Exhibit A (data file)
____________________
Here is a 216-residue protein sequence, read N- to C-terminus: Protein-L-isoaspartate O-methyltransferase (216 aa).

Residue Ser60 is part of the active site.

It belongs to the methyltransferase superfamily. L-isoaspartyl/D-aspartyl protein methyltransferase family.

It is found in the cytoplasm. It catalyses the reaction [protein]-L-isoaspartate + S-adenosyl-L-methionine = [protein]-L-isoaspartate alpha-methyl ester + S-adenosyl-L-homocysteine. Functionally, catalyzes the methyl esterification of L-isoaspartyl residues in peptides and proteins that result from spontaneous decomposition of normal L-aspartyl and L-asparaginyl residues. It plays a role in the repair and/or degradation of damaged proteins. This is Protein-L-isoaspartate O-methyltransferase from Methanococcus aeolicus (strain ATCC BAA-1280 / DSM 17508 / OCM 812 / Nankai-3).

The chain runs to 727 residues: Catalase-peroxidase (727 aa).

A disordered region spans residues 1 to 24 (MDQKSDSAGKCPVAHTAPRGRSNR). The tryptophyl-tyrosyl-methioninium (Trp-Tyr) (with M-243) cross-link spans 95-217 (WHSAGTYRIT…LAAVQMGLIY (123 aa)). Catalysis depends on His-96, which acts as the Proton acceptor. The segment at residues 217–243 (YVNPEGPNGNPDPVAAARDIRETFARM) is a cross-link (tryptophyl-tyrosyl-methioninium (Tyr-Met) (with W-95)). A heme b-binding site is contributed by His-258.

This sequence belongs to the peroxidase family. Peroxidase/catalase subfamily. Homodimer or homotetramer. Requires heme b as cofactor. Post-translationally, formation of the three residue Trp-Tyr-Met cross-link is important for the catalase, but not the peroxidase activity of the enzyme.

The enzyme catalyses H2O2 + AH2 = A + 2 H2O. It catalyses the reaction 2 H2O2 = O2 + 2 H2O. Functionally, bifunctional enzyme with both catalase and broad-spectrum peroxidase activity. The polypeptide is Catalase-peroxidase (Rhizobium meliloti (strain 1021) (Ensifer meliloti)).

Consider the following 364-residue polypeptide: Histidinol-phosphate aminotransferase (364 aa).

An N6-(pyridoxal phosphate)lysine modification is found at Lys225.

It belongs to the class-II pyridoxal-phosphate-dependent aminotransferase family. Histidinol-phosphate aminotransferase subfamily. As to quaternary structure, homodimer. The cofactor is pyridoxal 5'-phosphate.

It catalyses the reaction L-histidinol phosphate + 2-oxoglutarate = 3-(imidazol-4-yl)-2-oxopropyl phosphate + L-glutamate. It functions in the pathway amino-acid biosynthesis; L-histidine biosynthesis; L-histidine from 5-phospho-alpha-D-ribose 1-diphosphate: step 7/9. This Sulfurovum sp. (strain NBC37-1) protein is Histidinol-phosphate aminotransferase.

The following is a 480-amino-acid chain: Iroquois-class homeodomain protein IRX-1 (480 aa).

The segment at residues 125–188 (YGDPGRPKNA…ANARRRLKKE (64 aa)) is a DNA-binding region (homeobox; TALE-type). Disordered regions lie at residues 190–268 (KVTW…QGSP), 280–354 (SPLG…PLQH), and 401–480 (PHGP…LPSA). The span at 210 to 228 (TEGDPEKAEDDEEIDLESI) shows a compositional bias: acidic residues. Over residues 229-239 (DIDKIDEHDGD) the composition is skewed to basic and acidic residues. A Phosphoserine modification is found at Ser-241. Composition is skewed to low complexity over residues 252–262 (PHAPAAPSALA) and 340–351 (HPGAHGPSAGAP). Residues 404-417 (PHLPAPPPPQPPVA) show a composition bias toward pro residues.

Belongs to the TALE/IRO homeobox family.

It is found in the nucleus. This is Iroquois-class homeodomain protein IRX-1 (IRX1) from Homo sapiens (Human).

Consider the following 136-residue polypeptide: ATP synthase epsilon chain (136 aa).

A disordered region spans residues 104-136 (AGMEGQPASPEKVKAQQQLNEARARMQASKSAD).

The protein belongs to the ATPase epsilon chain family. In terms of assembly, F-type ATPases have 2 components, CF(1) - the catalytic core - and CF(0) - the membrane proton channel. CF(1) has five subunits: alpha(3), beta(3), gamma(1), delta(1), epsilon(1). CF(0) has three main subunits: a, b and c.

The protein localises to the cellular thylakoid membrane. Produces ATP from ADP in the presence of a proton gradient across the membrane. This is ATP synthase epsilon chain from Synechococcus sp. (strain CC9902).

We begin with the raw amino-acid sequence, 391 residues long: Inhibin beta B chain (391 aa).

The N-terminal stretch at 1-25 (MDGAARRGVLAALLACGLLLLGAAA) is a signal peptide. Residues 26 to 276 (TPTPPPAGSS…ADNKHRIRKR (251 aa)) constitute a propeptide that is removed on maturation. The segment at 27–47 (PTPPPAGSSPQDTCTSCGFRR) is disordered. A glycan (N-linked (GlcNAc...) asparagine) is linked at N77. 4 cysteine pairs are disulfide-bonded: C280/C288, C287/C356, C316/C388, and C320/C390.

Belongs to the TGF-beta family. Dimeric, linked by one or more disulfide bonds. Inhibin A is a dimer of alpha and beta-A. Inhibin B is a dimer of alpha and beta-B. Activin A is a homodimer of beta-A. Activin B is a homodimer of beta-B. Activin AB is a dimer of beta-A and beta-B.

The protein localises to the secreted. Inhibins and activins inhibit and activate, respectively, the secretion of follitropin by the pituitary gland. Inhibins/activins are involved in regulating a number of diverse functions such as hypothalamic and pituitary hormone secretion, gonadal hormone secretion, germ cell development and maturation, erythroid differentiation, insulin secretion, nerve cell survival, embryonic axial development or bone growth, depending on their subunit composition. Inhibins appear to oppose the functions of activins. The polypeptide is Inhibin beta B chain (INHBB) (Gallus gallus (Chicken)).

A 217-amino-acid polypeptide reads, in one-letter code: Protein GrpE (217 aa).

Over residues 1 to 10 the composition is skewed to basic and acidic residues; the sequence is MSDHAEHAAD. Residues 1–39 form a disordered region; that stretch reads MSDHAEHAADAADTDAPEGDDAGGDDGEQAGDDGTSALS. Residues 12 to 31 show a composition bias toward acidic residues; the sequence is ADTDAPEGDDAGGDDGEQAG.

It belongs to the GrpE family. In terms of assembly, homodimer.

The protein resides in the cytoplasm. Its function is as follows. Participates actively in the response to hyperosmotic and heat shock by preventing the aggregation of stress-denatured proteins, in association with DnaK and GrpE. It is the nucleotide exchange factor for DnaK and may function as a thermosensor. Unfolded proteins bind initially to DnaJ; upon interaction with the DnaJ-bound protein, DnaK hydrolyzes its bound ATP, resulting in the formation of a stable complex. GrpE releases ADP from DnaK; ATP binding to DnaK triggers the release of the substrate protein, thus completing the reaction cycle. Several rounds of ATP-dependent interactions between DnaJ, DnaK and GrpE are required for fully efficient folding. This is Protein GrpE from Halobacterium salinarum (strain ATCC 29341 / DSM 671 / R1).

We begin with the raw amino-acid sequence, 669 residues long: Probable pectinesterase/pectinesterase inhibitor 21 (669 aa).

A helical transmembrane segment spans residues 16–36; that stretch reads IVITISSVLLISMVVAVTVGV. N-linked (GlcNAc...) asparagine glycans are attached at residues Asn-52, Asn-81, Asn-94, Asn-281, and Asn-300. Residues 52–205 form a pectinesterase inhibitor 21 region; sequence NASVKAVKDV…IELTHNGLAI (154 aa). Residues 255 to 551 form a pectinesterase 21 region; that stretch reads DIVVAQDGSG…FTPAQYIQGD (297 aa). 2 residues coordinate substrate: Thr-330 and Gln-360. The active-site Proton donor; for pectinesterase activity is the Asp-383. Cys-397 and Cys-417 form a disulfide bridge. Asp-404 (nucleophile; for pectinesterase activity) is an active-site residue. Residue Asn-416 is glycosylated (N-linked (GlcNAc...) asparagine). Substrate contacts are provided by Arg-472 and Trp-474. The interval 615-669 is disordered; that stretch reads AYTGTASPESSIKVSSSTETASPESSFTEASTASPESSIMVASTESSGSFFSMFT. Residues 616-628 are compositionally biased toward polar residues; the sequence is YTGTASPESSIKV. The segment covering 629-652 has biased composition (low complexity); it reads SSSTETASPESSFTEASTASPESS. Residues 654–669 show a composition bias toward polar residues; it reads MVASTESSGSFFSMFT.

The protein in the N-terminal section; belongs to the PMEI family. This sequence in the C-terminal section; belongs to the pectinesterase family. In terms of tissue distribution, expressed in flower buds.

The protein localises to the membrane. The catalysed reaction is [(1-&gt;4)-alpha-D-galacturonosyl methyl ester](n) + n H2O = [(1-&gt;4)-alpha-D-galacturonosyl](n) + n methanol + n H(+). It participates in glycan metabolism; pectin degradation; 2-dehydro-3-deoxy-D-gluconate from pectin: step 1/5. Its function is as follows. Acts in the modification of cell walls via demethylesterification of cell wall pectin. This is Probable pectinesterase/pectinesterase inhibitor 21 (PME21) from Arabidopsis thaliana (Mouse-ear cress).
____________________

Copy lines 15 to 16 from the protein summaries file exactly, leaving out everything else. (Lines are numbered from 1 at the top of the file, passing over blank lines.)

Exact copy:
Belongs to the TALE/IRO homeobox family.

It is found in the nucleus. This is Iroquois-class homeodomain protein IRX-1 (IRX1) from Homo sapiens (Human).